He asked the planning commission and developers to consider protections for public health by making Kendall Place a smoke-free housing development. He also suggested using renewable energy sources in place of fossil fuels.
“It’s not allowed in the building, but I don’t think we are allowed to restrict it on the entire site,” Kara Harrison-Gates, a tax credit consultant for the Kendall Place project, said regarding smoking. “We will look into that.”
Agreeing with the suggestion of using renewable energy sources was resident Linnea Stifler, priest at Emmanuel Episcopal Church.
“I want to make the request that renewable energy be considered in not just this building, but other buildings that are in the works for providing greater housing in the community,” Stifler said.
Harrison-Gates explained that although renewable energy is cost-prohibitive, it is still being considered.
Shannon Nagy, senior warden at the Emmanuel Episcopal Church, commented on the design of the building.
“We have a lot of historic buildings downtown, and to me it doesn’t quite fit,” she said. “I would love to hear more about the materials.”
“We see this as a gateway project into the downtown area,” Moore said, “to try to make it something that honors the past by incorporating the brick. But also this is the first new building in quite some time so instead of it being just another brick building like every other brick building in town, it was requested of us to look outside that and bring a touch of modern into the next era of what Hastings is going to be like.”
The final site plan was approved, noting the three findings that Harvey referred, and will be sent on to the city council.
“Some [of the public comments] are pertaining to this property in particular; others are a much bigger issue,” Hatfield said. “And if nothing else, you have reminded us that as we are looking at our building codes and the master plan perhaps should necessitate further work on our part how we will address those issues.”
In other business, the planning commission:
-Reviewed questions raised by Harvey, regarding pedestrian elements, outdoor lighting and landscaping in the site plan of the properties at 400 W. State St. and 410 W. State St. Eric Butler, of EWB Properties LLC of Grand Rapids, and Jim Ramie, the architect representing Butler, both attended the public hearing. Ramie went through and addressed the questions by proposing a sidewalk addition, giving information on the down-shielded light fixtures, and offering extra signage and paint striping to help guide traffic in regard to the landscape issue.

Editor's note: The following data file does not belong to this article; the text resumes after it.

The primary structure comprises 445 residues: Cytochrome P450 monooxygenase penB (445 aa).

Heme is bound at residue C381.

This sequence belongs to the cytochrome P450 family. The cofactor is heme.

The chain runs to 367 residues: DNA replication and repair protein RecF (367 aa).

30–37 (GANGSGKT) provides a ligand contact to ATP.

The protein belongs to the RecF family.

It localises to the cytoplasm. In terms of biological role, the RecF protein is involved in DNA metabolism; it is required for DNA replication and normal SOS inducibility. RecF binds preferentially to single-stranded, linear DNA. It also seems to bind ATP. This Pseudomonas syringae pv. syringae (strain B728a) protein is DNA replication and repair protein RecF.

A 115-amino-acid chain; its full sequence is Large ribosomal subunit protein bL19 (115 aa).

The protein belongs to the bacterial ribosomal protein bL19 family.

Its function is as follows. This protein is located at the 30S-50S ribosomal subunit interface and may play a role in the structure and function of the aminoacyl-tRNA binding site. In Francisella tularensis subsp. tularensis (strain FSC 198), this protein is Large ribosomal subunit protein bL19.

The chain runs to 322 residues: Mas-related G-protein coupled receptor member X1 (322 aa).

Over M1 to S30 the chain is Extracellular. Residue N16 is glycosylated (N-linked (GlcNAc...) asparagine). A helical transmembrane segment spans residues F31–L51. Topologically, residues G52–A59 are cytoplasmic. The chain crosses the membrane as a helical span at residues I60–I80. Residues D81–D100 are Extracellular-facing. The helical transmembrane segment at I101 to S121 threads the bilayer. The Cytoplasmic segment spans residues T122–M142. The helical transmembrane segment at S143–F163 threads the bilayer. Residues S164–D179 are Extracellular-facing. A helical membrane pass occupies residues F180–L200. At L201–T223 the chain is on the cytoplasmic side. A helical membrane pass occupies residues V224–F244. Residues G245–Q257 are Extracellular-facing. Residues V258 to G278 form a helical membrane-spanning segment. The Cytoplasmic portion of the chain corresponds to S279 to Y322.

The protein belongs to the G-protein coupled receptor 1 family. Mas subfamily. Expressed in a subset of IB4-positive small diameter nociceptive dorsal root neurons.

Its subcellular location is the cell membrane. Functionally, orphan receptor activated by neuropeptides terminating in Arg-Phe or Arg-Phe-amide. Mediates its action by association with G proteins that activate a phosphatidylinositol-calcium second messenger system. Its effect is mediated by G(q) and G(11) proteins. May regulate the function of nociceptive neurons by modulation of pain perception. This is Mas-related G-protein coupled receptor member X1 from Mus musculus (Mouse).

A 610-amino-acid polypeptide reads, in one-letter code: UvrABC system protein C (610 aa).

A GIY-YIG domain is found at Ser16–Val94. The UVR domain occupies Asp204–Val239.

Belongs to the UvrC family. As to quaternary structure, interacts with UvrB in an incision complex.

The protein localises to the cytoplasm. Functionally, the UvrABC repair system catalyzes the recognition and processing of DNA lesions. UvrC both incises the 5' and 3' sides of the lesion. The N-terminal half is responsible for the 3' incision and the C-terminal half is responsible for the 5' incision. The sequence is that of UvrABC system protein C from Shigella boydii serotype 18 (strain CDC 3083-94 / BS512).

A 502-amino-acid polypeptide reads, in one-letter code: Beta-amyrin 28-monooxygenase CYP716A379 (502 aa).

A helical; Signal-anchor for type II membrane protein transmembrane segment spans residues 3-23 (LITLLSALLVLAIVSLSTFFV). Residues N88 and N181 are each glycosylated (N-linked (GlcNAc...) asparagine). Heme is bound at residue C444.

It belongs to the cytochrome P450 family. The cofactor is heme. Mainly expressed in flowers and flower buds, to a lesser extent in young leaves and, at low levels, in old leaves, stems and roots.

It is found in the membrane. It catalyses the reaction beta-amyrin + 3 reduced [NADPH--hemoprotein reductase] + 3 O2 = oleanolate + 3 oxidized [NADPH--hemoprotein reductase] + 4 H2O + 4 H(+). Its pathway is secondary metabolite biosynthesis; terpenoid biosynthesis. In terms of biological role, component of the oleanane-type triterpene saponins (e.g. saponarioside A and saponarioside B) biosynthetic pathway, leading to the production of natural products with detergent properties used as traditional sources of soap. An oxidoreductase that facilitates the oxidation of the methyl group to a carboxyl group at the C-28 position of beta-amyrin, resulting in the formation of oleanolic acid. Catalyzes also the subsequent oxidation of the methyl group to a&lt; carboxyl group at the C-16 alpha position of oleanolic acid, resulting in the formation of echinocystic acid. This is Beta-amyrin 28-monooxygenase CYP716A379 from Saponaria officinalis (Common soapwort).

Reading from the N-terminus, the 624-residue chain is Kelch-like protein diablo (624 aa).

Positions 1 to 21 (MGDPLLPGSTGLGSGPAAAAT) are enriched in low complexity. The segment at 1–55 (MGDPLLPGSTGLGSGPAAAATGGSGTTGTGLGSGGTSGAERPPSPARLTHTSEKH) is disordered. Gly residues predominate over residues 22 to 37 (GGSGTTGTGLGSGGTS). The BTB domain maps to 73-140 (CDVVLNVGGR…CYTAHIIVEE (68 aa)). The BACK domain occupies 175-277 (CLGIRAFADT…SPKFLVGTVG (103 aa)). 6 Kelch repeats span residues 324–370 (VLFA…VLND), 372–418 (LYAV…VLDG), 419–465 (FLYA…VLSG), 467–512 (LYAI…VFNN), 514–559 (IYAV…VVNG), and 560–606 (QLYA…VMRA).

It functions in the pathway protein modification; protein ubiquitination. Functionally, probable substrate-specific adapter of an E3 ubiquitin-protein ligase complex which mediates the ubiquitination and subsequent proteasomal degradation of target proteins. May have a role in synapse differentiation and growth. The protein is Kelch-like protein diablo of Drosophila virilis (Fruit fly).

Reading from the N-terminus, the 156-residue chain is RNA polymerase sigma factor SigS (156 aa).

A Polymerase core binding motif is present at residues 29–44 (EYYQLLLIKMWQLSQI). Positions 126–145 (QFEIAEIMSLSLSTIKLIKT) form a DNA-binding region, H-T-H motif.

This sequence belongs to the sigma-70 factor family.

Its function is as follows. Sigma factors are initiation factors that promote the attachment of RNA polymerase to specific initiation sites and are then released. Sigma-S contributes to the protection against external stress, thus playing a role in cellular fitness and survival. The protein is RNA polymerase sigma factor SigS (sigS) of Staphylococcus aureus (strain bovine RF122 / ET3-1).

Hatfield asked if the use of the new structure has been determined.
“No, it’s professional office at this point. I think he’s in the process of looking for tenants, but we don’t have anyone identified at this point,” Ramie said.
“We are really heavily going towards a physician or a doctor’s office of some sort,” Butler added.
The site plan was approved, with specific reference to the issues raised by Harvey.
-Received an update on the master plan from Harvey, who reported that the business growth strategy section is complete, leaving the preliminary plan to be completed in April.
-Approved a request from Todd Porritt regarding a one-year extension on a site-plan approval for property at 133 E. State S. The extension will allow Porritt to open his business, which he estimates will happen by the Barry-Roubaix bicycle race in April.
-Approved and referred the 2020 capital improvement plan to the city council. The plan included the prioritization of structures and improvements on which the commission will be taking action.
“These are the projects that are on there right now,” City Manager Jerry Czarnecki said. “The biggest one being the water and wastewater, with our right around 9.5-million-dollar upgrade that’s going to be happening, so we will be seeing some work on that starting here in the spring.”
The next planning commission meeting is scheduled for Monday, April 6, in the council chambers at the city hall.